But in Horry County, there’s a single public recycling spot, a three-sided wooden bin at a vacant lot at 1860 21st Ave N. And despite being a seafood capital, there’s only one participating restaurant.

Another bin is expected to open in North Myrtle Beach, but has been delayed.

There are a handful of participating restaurants and public dropoff locations in Murrells Inlet, one participating restaurant in Florence, and one bin located between Florence and Lake City.

Hawes said most oysters in Myrtle Beach are consumed in restaurants by tourists, making partnerships with the eateries crucial.

“I think the potential there is absolutely huge to get a lot of shells from the restaurants in the area,” Hawes said. 

To participate, restaurants separate the oysters into a separate bin. Volunteers then come and pick up the shells. 

Hawes said more businesses are getting onboard since it isn’t a big ask, and that separating the shells out makes the trash weigh less, saving restaurants money because they’ll need less frequent trash pickups. 

But there are barriers to creating the bins, which include distance. The farther a bin is from the SCORE’s central base in Charleston, Hodges said, the harder it is to get volunteers to the sites. Oysters that smell after long, hot summer days, he said, can also be a deterrent for businesses.

“The hardest part is finding space where someone will allocate enough space for us to either construct one of the wooden bins like we have down in Murrells Inlet, or where we can park a trailer or some sort of receptacle where it can hold a little larger volume of shells,” he said.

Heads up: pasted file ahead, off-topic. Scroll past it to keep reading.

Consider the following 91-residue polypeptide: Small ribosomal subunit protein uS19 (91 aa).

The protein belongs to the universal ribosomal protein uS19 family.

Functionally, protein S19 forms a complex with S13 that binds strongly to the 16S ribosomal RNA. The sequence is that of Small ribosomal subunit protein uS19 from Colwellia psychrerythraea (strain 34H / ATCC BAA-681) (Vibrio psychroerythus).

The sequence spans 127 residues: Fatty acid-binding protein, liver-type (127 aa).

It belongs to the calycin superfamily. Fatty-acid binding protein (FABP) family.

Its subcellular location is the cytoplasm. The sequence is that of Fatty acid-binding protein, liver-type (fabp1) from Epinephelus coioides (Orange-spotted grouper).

He hopes to expand the recycling efforts in Horry and Georgetown counties during the next shellfish season, which starts in October.

The last year has compounded the issue, since the shutdowns and pandemic meant that restaurants weren’t serving as many oysters. Community roasts were also canceled.

“Restaurants stopped serving everything, events stopped happening,” Hodges said. 

The SCDNR was on track to see a record number of shells recycled in 2020 before COVID-19 hit. If the pandemic hadn’t happened, Hodges estimates 35,000 bushels would have been recycled, an increase of 10% from the previous year.

South Carolina impacts

The SCORE program’s annual target is for coastal communities to donate about 50,000 bushels of shells a year. 

But with not enough shells donated, the SCDNR has to purchase shells from out of state. It’s a competitive market, Hodges said, because other states are trying to get their hands on them, as well.

This year, it’s looking to purchase about 18,000 bushels from outside of the state. Hodges said the state needs almost double that for projects that aren’t related to harvestable grounds, but can’t get the shells.

Depending on the supply and demand, the shells can range from $3.5 a bushel, to $6. Prices have risen as large shucking houses have decreased operations due to the pandemic because restaurants haven’t served as many oysters.

“It’s a very competitive market,” Hodges said.

If more were recycled, he said the funds used to purchase the shells would be spent on restoration efforts, like purchasing bins to collect more bushels. 

Hodges said it’s hard to know how many people are aware that oysters can and need to be recycled, but that he hears pretty frequently that people don’t know they can. People who aren’t from the coast, or who move to the area from other states, often aren’t aware. 

With the number of oyster restaurants and bars on the rise, more shells will likely be needed.

Hodges said people can get involved in recycling and planting efforts by volunteering with SCORE. If they’re at an oyster roast, they should encourage the host to recycle shells, stating that every bushel counts. The SCDNR is also working to get shell drop-off locations registered in Google Maps.